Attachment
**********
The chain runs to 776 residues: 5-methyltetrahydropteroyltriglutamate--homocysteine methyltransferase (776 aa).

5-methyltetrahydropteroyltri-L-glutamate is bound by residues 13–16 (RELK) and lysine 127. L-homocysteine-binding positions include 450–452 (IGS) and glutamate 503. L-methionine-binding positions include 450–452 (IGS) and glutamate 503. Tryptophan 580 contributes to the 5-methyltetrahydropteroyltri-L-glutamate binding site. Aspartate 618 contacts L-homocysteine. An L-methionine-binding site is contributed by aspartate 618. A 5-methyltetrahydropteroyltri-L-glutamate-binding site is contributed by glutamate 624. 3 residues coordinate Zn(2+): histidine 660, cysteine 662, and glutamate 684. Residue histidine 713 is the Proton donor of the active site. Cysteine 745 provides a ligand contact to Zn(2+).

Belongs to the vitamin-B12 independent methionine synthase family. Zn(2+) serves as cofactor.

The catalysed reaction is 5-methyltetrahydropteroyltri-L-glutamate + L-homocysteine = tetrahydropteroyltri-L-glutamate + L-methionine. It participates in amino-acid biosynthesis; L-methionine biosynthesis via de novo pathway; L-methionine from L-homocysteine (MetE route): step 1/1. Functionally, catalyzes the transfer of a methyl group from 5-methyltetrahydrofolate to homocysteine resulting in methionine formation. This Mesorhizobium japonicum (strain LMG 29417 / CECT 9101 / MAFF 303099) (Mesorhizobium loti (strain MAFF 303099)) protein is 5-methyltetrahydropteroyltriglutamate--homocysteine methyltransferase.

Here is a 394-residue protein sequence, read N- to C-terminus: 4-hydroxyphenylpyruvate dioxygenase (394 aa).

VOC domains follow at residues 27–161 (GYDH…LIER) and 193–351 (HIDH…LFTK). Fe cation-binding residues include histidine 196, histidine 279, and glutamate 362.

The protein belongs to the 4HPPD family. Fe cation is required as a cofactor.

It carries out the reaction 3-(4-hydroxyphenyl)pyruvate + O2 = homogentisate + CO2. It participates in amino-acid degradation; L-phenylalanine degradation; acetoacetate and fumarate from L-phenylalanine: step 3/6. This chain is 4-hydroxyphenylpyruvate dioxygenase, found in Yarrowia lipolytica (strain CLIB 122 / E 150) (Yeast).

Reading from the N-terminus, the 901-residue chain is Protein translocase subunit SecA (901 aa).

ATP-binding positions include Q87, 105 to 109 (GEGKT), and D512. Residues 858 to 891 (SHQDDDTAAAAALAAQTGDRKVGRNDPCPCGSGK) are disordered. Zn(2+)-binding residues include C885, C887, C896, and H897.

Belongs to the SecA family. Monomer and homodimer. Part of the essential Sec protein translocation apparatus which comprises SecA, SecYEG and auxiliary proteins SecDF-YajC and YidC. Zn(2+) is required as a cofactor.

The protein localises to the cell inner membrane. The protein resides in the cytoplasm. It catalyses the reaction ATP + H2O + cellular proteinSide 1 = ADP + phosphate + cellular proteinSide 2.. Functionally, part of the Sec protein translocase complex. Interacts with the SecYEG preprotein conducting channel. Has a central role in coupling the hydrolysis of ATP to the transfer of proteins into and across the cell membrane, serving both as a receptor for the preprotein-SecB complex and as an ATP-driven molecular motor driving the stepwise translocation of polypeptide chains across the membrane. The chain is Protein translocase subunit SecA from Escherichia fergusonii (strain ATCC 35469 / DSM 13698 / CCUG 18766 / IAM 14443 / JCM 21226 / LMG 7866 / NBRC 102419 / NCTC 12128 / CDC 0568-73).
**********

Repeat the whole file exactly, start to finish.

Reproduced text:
The chain runs to 776 residues: 5-methyltetrahydropteroyltriglutamate--homocysteine methyltransferase (776 aa).

5-methyltetrahydropteroyltri-L-glutamate is bound by residues 13–16 (RELK) and lysine 127. L-homocysteine-binding positions include 450–452 (IGS) and glutamate 503. L-methionine-binding positions include 450–452 (IGS) and glutamate 503. Tryptophan 580 contributes to the 5-methyltetrahydropteroyltri-L-glutamate binding site. Aspartate 618 contacts L-homocysteine. An L-methionine-binding site is contributed by aspartate 618. A 5-methyltetrahydropteroyltri-L-glutamate-binding site is contributed by glutamate 624. 3 residues coordinate Zn(2+): histidine 660, cysteine 662, and glutamate 684. Residue histidine 713 is the Proton donor of the active site. Cysteine 745 provides a ligand contact to Zn(2+).

Belongs to the vitamin-B12 independent methionine synthase family. Zn(2+) serves as cofactor.

The catalysed reaction is 5-methyltetrahydropteroyltri-L-glutamate + L-homocysteine = tetrahydropteroyltri-L-glutamate + L-methionine. It participates in amino-acid biosynthesis; L-methionine biosynthesis via de novo pathway; L-methionine from L-homocysteine (MetE route): step 1/1. Functionally, catalyzes the transfer of a methyl group from 5-methyltetrahydrofolate to homocysteine resulting in methionine formation. This Mesorhizobium japonicum (strain LMG 29417 / CECT 9101 / MAFF 303099) (Mesorhizobium loti (strain MAFF 303099)) protein is 5-methyltetrahydropteroyltriglutamate--homocysteine methyltransferase.

Here is a 394-residue protein sequence, read N- to C-terminus: 4-hydroxyphenylpyruvate dioxygenase (394 aa).

VOC domains follow at residues 27–161 (GYDH…LIER) and 193–351 (HIDH…LFTK). Fe cation-binding residues include histidine 196, histidine 279, and glutamate 362.

The protein belongs to the 4HPPD family. Fe cation is required as a cofactor.

It carries out the reaction 3-(4-hydroxyphenyl)pyruvate + O2 = homogentisate + CO2. It participates in amino-acid degradation; L-phenylalanine degradation; acetoacetate and fumarate from L-phenylalanine: step 3/6. This chain is 4-hydroxyphenylpyruvate dioxygenase, found in Yarrowia lipolytica (strain CLIB 122 / E 150) (Yeast).

Reading from the N-terminus, the 901-residue chain is Protein translocase subunit SecA (901 aa).

ATP-binding positions include Q87, 105 to 109 (GEGKT), and D512. Residues 858 to 891 (SHQDDDTAAAAALAAQTGDRKVGRNDPCPCGSGK) are disordered. Zn(2+)-binding residues include C885, C887, C896, and H897.

Belongs to the SecA family. Monomer and homodimer. Part of the essential Sec protein translocation apparatus which comprises SecA, SecYEG and auxiliary proteins SecDF-YajC and YidC. Zn(2+) is required as a cofactor.

The protein localises to the cell inner membrane. The protein resides in the cytoplasm. It catalyses the reaction ATP + H2O + cellular proteinSide 1 = ADP + phosphate + cellular proteinSide 2.. Functionally, part of the Sec protein translocase complex. Interacts with the SecYEG preprotein conducting channel. Has a central role in coupling the hydrolysis of ATP to the transfer of proteins into and across the cell membrane, serving both as a receptor for the preprotein-SecB complex and as an ATP-driven molecular motor driving the stepwise translocation of polypeptide chains across the membrane. The chain is Protein translocase subunit SecA from Escherichia fergusonii (strain ATCC 35469 / DSM 13698 / CCUG 18766 / IAM 14443 / JCM 21226 / LMG 7866 / NBRC 102419 / NCTC 12128 / CDC 0568-73).